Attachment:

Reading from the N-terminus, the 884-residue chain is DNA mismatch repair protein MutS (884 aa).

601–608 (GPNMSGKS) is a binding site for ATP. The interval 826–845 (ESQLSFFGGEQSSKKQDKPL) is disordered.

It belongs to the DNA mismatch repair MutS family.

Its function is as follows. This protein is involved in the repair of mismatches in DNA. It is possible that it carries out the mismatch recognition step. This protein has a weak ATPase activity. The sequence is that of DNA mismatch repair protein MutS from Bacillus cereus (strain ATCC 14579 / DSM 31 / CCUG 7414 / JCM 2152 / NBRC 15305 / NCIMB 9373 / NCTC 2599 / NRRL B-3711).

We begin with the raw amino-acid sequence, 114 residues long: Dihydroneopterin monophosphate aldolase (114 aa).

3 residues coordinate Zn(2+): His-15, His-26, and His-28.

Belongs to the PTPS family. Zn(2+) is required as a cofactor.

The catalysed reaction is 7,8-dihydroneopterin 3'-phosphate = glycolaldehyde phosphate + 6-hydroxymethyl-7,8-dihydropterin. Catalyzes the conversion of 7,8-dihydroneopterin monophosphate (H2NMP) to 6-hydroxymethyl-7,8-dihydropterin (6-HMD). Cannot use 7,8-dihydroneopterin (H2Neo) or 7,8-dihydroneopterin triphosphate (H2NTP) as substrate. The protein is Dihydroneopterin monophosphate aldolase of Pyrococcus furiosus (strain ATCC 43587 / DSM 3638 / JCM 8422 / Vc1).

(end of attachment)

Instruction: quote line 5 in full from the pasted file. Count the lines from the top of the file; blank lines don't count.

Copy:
We begin with the raw amino-acid sequence, 114 residues long: Dihydroneopterin monophosphate aldolase (114 aa).